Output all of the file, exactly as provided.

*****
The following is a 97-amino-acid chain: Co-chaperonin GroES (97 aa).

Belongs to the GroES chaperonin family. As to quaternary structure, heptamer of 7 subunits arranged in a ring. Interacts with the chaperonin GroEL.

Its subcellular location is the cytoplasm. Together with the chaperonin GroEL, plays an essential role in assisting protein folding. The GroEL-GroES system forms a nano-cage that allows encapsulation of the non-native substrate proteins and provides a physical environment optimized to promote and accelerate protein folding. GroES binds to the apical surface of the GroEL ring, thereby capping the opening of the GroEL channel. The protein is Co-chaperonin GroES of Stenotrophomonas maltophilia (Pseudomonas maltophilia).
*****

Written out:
The following is a 97-amino-acid chain: Co-chaperonin GroES (97 aa).

Belongs to the GroES chaperonin family. As to quaternary structure, heptamer of 7 subunits arranged in a ring. Interacts with the chaperonin GroEL.

Its subcellular location is the cytoplasm. Together with the chaperonin GroEL, plays an essential role in assisting protein folding. The GroEL-GroES system forms a nano-cage that allows encapsulation of the non-native substrate proteins and provides a physical environment optimized to promote and accelerate protein folding. GroES binds to the apical surface of the GroEL ring, thereby capping the opening of the GroEL channel. The protein is Co-chaperonin GroES of Stenotrophomonas maltophilia (Pseudomonas maltophilia).